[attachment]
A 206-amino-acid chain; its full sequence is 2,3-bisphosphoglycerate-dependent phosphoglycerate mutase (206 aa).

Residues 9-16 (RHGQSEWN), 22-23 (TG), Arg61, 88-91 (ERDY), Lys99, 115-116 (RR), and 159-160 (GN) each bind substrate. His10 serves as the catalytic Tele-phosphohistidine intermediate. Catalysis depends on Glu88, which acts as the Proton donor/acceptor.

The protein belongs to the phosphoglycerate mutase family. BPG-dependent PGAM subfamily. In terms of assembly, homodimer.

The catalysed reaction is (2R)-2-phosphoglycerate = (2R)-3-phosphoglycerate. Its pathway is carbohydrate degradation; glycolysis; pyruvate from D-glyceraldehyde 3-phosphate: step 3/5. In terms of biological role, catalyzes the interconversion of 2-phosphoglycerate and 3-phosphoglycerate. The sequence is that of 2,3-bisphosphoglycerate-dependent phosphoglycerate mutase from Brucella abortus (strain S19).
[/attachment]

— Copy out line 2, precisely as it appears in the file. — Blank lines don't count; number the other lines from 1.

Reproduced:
Residues 9-16 (RHGQSEWN), 22-23 (TG), Arg61, 88-91 (ERDY), Lys99, 115-116 (RR), and 159-160 (GN) each bind substrate. His10 serves as the catalytic Tele-phosphohistidine intermediate. Catalysis depends on Glu88, which acts as the Proton donor/acceptor.